Hello! I am back and ready to talk about the second volume of the SAO Progressive light novel series. If you’re interested, you can read my Bookworm Report on volume 1 here: (https://thefantasygamer.wordpress.com/2016/03/22/bookworm-report-sword-art-online-progressive-volume-1-light-novel/)


Having cleared the first and second floors of Aincrad at great cost, Kirito, Asuna, and the rest of the players ascend to the third floor. Tenuous new allies await them – most crucially, Kizmel, the elven knight. Kizmel is supposed to be a minor NPC with low level AI, but she soon reveals herself to be much more. With new allies come new complications, though, and the elves of the vast third-floor forest are no more united than the players who have just arrived there. The intrigue deepens when a mysterious figure challenges Kirito, and what begins as a simple contest of skill may actually be something far deadlier!

My Thoughts

Much like the first volume, volume 2 is full of video game lingo and an in depth look into certain aspects of gaming that you may not think about at first. This particular book focuses on NPC behavior more than anything because of the newest character introduced, Kizmel. She is an elf that joins Kirito and Asuna when they activate a quest in the third floor’s forest. She stays them through the rest of the story. Being a gamer, I always find Kirito’s inner monologues about in game things interesting. It makes me see things in a different light when going through the SAO story.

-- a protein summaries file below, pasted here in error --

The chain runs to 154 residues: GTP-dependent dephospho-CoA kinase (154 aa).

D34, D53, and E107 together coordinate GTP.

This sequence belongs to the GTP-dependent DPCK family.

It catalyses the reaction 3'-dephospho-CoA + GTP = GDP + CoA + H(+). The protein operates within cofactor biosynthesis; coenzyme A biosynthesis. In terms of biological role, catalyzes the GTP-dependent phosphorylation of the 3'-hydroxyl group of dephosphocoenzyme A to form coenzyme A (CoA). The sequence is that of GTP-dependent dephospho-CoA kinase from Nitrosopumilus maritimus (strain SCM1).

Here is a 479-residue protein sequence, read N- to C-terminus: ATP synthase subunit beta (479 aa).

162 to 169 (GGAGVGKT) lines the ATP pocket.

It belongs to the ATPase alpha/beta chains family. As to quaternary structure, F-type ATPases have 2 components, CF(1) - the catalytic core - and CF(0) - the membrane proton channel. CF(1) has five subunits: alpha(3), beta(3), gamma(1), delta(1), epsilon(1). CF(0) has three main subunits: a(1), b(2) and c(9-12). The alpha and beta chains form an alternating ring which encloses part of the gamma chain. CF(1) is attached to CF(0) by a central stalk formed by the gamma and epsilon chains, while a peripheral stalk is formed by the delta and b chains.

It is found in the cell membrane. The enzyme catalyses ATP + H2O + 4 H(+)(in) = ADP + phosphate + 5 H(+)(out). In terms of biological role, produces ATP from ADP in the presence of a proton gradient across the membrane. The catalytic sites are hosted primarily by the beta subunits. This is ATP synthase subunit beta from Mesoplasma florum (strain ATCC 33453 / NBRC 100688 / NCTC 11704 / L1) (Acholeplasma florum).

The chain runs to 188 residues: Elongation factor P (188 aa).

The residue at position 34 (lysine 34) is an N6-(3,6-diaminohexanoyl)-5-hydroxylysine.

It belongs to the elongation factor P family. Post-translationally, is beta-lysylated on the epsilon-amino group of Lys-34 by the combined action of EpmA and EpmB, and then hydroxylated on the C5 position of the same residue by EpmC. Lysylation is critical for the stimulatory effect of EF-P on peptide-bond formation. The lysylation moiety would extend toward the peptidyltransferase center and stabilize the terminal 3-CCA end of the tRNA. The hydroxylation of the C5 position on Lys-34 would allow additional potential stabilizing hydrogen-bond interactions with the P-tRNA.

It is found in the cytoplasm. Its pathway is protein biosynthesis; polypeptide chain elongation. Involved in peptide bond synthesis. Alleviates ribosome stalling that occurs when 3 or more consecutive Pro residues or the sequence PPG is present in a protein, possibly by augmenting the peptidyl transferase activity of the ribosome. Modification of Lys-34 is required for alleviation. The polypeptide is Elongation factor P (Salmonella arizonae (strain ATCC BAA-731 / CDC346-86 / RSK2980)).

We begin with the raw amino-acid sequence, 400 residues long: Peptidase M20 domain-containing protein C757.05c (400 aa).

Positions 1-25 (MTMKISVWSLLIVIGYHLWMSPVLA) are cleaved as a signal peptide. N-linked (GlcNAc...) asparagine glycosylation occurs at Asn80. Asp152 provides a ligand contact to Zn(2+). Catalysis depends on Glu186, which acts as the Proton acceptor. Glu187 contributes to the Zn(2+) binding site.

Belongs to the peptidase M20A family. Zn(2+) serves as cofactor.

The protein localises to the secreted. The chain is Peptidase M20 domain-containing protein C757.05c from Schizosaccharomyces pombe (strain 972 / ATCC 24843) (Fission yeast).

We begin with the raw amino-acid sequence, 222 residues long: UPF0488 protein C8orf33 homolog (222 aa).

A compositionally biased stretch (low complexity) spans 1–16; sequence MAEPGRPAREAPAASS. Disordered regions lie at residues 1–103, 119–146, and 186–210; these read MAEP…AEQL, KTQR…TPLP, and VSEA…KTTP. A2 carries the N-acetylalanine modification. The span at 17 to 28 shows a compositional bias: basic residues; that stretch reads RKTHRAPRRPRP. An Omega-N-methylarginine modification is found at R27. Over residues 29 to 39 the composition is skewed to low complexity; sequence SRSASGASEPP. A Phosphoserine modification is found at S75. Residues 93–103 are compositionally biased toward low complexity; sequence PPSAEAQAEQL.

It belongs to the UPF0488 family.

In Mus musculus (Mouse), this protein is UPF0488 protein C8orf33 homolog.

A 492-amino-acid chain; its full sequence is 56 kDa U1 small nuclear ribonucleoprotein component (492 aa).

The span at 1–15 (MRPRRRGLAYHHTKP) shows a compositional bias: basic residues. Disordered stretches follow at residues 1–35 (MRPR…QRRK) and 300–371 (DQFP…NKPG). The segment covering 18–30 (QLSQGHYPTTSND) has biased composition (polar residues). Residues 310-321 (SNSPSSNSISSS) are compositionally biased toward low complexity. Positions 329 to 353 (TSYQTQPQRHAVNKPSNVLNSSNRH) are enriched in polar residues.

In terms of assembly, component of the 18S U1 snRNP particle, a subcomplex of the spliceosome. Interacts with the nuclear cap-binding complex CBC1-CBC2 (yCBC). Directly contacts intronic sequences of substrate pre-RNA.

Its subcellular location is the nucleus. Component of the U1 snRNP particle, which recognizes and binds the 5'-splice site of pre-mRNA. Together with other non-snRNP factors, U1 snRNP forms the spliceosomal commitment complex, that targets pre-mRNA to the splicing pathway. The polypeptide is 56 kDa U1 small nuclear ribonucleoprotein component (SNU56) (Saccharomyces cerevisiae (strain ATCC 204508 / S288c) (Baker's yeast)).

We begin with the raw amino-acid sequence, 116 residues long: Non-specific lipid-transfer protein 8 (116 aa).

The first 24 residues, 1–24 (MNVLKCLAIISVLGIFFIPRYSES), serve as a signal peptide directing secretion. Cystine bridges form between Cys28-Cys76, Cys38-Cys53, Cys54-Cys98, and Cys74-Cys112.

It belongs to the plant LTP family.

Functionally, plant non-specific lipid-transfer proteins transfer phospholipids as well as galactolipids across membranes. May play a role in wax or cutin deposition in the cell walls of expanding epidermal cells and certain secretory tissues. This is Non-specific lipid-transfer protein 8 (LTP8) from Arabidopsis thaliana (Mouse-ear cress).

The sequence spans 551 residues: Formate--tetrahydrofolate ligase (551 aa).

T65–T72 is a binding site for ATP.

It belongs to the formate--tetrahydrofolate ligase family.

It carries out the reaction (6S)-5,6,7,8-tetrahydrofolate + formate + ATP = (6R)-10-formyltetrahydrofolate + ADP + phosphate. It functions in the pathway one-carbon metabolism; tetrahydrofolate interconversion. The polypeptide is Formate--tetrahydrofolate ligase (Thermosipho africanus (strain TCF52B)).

I really like how the author left the main story line for a bit and focused on the quest that Kirito and Asuna embark on. Doing so introduces them to the Dark Elf and Forest Elf clans. We get to here some lore about the world of SAO from the elves, as well as see how guilds are started. Anyone who has watched SAO knows that guilds play an important role later on, so seeing how they originated was pretty cool.

As always, the banter between our hero and heroine is amusing to witness. Kirito is still stuck in the embarrassed teenage boy stage and Asuna isn’t having any of it. While they do get along better in this part of the story, it’s refreshing to see the real life awkwardness of teenage kids trying to get through life together (or at least through he game).

Final Thoughts

If you read the last volume and enjoyed it, you won’t be disappointed by this one. It pushes the story along without rushing around too much. Characters are getting good development and the world on Aincrad is being fleshed out nicely.

Thank you so much for reading! If you have anything you’d like to say, please feel free to leave a comment!